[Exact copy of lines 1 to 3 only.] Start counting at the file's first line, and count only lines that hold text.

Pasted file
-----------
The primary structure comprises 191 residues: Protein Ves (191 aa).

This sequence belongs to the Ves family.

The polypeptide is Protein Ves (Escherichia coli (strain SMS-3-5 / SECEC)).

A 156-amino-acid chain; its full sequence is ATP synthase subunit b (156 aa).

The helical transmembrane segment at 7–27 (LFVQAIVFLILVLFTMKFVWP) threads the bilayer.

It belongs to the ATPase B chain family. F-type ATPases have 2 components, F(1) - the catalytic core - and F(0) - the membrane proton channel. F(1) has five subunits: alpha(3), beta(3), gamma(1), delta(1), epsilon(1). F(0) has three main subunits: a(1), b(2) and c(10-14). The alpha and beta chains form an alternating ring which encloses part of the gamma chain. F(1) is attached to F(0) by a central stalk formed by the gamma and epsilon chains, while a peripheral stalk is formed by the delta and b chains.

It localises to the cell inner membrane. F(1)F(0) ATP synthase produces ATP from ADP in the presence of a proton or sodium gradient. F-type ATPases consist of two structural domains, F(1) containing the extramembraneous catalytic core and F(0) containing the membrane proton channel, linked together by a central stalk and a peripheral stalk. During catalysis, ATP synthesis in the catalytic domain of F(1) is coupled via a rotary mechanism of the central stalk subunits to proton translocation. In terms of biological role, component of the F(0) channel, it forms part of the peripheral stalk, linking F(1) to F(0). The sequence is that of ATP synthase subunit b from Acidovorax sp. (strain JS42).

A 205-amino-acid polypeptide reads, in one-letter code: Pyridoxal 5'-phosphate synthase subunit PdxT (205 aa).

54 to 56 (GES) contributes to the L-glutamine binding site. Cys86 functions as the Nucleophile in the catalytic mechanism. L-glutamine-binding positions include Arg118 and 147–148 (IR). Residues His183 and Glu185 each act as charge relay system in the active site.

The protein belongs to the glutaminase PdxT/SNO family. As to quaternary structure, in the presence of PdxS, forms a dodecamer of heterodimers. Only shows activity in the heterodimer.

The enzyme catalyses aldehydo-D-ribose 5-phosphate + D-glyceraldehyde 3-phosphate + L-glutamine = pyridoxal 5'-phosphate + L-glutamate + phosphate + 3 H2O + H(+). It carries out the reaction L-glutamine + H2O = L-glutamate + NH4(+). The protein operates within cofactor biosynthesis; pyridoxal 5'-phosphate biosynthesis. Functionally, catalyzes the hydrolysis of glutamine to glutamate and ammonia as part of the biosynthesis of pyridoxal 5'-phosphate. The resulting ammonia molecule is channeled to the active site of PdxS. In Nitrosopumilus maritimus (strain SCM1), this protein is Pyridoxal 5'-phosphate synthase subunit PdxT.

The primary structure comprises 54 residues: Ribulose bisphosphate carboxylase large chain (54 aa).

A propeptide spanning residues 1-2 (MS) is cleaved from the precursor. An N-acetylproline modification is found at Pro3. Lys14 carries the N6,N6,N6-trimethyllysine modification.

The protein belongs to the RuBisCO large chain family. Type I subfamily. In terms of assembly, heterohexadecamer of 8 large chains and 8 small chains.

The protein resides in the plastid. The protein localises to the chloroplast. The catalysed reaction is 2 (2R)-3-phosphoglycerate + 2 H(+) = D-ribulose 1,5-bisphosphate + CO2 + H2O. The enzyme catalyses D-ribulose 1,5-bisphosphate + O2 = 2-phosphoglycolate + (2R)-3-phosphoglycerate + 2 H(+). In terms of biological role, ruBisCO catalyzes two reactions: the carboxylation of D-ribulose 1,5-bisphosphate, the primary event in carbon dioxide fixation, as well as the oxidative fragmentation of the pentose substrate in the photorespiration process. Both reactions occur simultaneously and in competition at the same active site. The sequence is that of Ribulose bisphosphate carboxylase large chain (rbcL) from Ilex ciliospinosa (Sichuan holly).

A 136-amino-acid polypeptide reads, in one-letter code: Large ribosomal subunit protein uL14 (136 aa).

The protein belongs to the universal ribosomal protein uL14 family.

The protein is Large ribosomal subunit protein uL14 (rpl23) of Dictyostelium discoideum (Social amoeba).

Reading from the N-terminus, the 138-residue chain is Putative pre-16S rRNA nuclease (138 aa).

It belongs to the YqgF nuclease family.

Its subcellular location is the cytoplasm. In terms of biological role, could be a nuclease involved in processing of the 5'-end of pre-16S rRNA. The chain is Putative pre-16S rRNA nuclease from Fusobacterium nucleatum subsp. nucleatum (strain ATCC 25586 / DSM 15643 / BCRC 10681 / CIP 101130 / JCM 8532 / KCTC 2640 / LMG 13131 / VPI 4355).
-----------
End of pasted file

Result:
The primary structure comprises 191 residues: Protein Ves (191 aa).

This sequence belongs to the Ves family.

The polypeptide is Protein Ves (Escherichia coli (strain SMS-3-5 / SECEC)).